The mid-ocean ridges of the world are connected and form a single global mid-oceanic ridge system that is part of every ocean and the longest mountain range in the world. The continuous mountain range is 65,000 km (40,000 mi) long (several times longer than the Andes, the longest continental mountain range).
The total mass of the hydrosphere is about 1.4 quintillion tonnes (1.4×1018 long tons or 1.5×1018 short tons), which is about 0.023% of Earth's total mass. Less than 3% is freshwater; the rest is saltwater, almost all of which is in the ocean. The area of the World Ocean is about 361.9 million square kilometers (139.7 million square miles), which covers about 70.9% of Earth's surface, and its volume is approximately 1.335 billion cubic kilometers (320.3 million cubic miles). This can be thought of as a cube of water with an edge length of 1,101 kilometers (684 mi). Its average depth is about 3,688 meters (12,100 ft), and its maximum depth is 10,994 meters (6.831 mi) at the Mariana Trench. Nearly half of the world's marine waters are over 3,000 meters (9,800 ft) deep. The vast expanses of deep ocean (anything below 200 meters or 660 feet) cover about 66% of Earth's surface. This does not include seas not connected to the World Ocean, such as the Caspian Sea.
The bluish ocean color is a composite of several contributing agents. Prominent contributors include dissolved organic matter and chlorophyll. Mariners and other seafarers have reported that the ocean often emits a visible glow which extends for miles at night. In 2005, scientists announced that for the first time, they had obtained photographic evidence of this glow. It is most likely caused by bioluminescence.
Oceanographers divide the ocean into different vertical zones defined by physical and biological conditions. The pelagic zone includes all open ocean regions, and can be divided into further regions categorized by depth and light abundance. The photic zone includes the oceans from the surface to a depth of 200 m; it is the region where photosynthesis can occur and is, therefore, the most biodiverse. Because plants require photosynthesis, life found deeper than the photic zone must either rely on material sinking from above (see marine snow) or find another energy source. Hydrothermal vents are the primary source of energy in what is known as the aphotic zone (depths exceeding 200 m). The pelagic part of the photic zone is known as the epipelagic.
The pelagic part of the aphotic zone can be further divided into vertical regions according to temperature. The mesopelagic is the uppermost region. Its lowermost boundary is at a thermocline of 12 °C (54 °F), which, in the tropics generally lies at 700–1,000 meters (2,300–3,300 ft). Next is the bathypelagic lying between 10 and 4 °C (50 and 39 °F), typically between 700–1,000 meters (2,300–3,300 ft) and 2,000–4,000 meters (6,600–13,100 ft), lying along the top of the abyssal plain is the abyssopelagic, whose lower boundary lies at about 6,000 meters (20,000 ft). The last zone includes the deep oceanic trench, and is known as the hadalpelagic. This lies between 6,000–11,000 meters (20,000–36,000 ft) and is the deepest oceanic zone.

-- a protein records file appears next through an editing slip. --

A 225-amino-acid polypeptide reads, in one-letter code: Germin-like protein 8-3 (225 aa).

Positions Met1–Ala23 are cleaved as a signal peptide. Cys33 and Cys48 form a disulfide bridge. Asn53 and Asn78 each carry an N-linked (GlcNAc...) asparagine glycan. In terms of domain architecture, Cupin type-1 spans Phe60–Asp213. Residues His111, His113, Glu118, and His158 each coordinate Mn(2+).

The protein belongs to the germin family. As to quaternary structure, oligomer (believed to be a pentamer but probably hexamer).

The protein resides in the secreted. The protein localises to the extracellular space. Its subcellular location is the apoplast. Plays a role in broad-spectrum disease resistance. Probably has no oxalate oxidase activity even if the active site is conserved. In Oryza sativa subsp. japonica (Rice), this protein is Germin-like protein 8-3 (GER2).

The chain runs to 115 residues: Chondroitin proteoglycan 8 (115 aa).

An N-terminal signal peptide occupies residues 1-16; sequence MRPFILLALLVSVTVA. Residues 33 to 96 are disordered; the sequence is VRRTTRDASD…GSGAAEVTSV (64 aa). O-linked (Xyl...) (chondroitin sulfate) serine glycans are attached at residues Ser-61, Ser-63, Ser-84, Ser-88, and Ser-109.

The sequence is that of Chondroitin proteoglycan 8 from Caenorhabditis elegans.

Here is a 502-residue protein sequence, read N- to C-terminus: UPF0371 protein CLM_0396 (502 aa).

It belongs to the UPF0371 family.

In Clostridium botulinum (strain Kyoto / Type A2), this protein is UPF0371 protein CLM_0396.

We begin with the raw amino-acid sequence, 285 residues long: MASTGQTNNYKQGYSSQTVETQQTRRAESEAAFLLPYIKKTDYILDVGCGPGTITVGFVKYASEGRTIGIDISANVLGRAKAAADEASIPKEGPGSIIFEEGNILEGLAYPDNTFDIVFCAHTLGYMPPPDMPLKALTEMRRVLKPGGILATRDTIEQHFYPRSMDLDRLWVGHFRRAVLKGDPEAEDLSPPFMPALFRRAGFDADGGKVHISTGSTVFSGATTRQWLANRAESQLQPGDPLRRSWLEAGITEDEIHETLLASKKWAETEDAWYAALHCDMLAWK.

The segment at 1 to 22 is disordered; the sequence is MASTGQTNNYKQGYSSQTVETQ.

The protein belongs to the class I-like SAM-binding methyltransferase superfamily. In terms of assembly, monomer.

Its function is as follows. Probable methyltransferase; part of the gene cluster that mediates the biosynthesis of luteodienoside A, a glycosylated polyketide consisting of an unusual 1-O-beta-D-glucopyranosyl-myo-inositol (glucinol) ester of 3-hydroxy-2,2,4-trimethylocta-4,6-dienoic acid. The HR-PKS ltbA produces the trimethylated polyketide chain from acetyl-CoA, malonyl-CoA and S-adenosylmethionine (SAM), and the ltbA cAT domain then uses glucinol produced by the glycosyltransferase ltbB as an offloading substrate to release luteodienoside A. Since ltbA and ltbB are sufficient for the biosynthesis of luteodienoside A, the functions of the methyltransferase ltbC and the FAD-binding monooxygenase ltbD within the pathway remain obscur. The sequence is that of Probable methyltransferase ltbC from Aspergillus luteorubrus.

The benthic zones are aphotic and correspond to the three deepest zones of the deep-sea. The bathyal zone covers the continental slope down to about 4,000 meters (13,000 ft). The abyssal zone covers the abyssal plains between 4,000 and 6,000 m. Lastly, the hadal zone corresponds to the hadalpelagic zone, which is found in oceanic trenches.
The pelagic zone can be further subdivided into two subregions: the neritic zone and the oceanic zone. The neritic zone encompasses the water mass directly above the continental shelves whereas the oceanic zone includes all the completely open water.
In contrast, the littoral zone covers the region between low and high tide and represents the transitional area between marine and terrestrial conditions. It is also known as the intertidal zone because it is the area where tide level affects the conditions of the region.
If a zone undergoes dramatic changes in temperature with depth, it contains a thermocline. The tropical thermocline is typically deeper than the thermocline at higher latitudes. Polar waters, which receive relatively little solar energy, are not stratified by temperature and generally lack a thermocline because surface water at polar latitudes are nearly as cold as water at greater depths. Below the thermocline, water is very cold, ranging from −1 °C to 3 °C. Because this deep and cold layer contains the bulk of ocean water, the average temperature of the world ocean is 3.9 °C. If a zone undergoes dramatic changes in salinity with depth, it contains a halocline. If a zone undergoes a strong, vertical chemistry gradient with depth, it contains a chemocline.
The halocline often coincides with the thermocline, and the combination produces a pronounced pycnocline.